This match was judged by Katrine Øgaard Jensen, blog editor at Asymptote. You can follow her on Twitter at @kojensen.
This match between Tatiana Lobo’s Assault on Paradise (translated by Asa Zatz) and Elvira Navarro’s The Happy City (translated by Rosalind Harvey) is really a battle between the epic and the subtle. Representing Costa Rica we have a novel depicting the Conquistadores and the Church invading Central America in the early 1700s, and may I just say that I’ve rarely encountered such a larger-than-life opening (entitled “Pa-brú Presbere dreams of Surá, Lord of the Nether World”!!)
Here’s a random sentence from the very first page, which is almost written as if God herself were the narrator:
The fire slowly expired and the shadows fell, the darkness good for thinking and meditation but not about the external things that anguish us in the officious light of day, rather about the secrets of the womb.
In contrast to this opening from “above,” The Happy City—a novel in two separate yet connected sections, representing Spain—begins very much from below, with the first pre-adolescent main character, Chi-Huei, spying on his father and his aunt from a garden (yes, this boy is witnessing something in a garden; need I say more about where the story is going?):
From the bushes, a chorus of crickets rose up, monotonous and precise, drowning out the hum of the traffic and the neighbors’ voices issuing from open windows. The sultry summer atmosphere oozed with the sweet, acidic scent of the loquats, and Chi-Huei liked to stand beneath the tree, breathing in the strangeness of the night, although he was not aware of its mute vibration just now.
As mentioned, The Happy City consists of two sections, and both of them follow a pre-teen (in the first section it’s Chi-Huei, while the second section is dedicated to his friend Sara) discovering the disturbing complexities of the adult world. This novel is written with a sharp clarity, which Assault on Paradise at times fails to achieve. The “epic” nature of the latter almost forced me to keep a notebook in order to remember certain characters and events—which some readers like, I just happen to not like it—and that earns Spain a goal during the first half of this match.
In the second half, however, Costa Rica takes revenge. Although The Happy City covers some steps towards sexuality, it doesn’t stand a chance against the intriguing misadventures of main character and admirer of women Pedro Albarán from Assault on Paradise. Just take a look at this opening sentence for chapter two, which pretty much sets the tone for the rest of the book:
Bárbare Lorenzana and Pedro Albarán arrived at the city of Cartago at the same time, slept under the same roof, made love to the same woman, and had not spoken to one another for the past ten long years.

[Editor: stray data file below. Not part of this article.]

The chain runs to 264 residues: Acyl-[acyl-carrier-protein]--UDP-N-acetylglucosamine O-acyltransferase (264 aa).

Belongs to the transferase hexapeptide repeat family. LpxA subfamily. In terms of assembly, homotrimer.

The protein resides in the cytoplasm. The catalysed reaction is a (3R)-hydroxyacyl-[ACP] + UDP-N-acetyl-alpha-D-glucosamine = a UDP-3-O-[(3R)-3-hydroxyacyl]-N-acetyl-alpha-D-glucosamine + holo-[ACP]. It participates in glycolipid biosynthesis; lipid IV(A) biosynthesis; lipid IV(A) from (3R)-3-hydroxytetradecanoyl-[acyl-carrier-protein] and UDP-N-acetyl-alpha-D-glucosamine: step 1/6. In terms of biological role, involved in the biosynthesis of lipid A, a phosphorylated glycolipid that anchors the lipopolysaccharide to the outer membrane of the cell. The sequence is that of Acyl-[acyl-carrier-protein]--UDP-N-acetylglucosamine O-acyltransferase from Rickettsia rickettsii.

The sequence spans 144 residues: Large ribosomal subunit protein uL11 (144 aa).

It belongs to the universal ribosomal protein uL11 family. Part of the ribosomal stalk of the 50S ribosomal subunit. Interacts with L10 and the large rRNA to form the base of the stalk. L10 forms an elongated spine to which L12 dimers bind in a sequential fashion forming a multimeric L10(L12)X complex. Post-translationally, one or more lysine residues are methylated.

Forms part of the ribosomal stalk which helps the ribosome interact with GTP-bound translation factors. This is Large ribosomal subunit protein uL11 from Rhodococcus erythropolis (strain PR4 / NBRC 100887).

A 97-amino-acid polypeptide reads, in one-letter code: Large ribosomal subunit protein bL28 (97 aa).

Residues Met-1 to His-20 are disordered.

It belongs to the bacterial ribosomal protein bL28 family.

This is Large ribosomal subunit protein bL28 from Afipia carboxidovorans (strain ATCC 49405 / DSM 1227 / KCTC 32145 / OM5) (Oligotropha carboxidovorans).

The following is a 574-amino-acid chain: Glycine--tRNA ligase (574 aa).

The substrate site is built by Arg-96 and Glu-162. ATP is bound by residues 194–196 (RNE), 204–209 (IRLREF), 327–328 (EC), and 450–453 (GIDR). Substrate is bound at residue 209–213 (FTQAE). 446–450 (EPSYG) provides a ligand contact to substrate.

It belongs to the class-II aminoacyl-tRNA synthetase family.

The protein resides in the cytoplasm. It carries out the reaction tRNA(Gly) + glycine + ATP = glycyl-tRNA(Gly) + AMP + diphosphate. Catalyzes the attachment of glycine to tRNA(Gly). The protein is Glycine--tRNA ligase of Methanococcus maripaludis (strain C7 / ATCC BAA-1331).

Pedro’s encounters include—but are not limited to—La Chamberga the innkeeper; a local prostitute called The Mother of Travelers; Agueda, wife of an officer in the army; and finally, a mute native woman who embodies the culture that Pedro Albarán’s compatriots seek to terminate. Well done, Pedro. You’ve scored a goal for Costa Rica.
With a score of 1-1, here comes the divine FIFA-like corruption scandal: I’ve decided to leak an out-of-context quote from an email sent to me by fellow judge Meredith Miller, who scandalously allowed Costa Rica to win over Brazil last week. Here’s what she wrote about Assault on Paradise:
Don’t get bogged down by all of the names or disoriented with the mythology in the opening pages.
Well said, Miller. The truth is, Assault on Paradise is epically ambitious in many ways, but it also manages to enthrall the reader with its clever use of low-brow humor combined with an elevated language when the story calls for it. Costa Rica scores the final goal of this match, because reading Assault on Paradise is an utterly entertaining and unique experience.
Costa Rica 2, Spain 1
With only one match left to come, we can speculate a bit on what the quarterfinals will look like. Germany’s The Hottest Dishes of the Tartar Cuisine has clinched a bye, and unless Texas wins by 5, or Delirium by 4, Canada’s Oryx & Crake will automatically advance to the semi-finals as well. The rest of the seedings are still a bit in flux, with the current standings being Australia (+3), Costa Rica (+2), and Cameroon (+1). Tomorrow’s winner could finish anywhere in there . . .
Speaking of tomorrow, the last match of the second round will be judged by Hilary Plum and feature Texas: The Great Theft by Carmen Boullosa (Mexico) against Delirium by Laura Restrepo (Colombia). And following that, we’ll be able to specify who faces who in the quarter- and semi-finals.
This match was judged by Mythili Rao, producer for The Takeaway at WNYC.
What a brutal match. These two novels hold nothing back. Read in succession, it’s hard to take in their fight for narrative supremacy without flinching. These are books about the hard truths of life we don’t wish to discover—but are nonetheless powerless to shield ourselves from.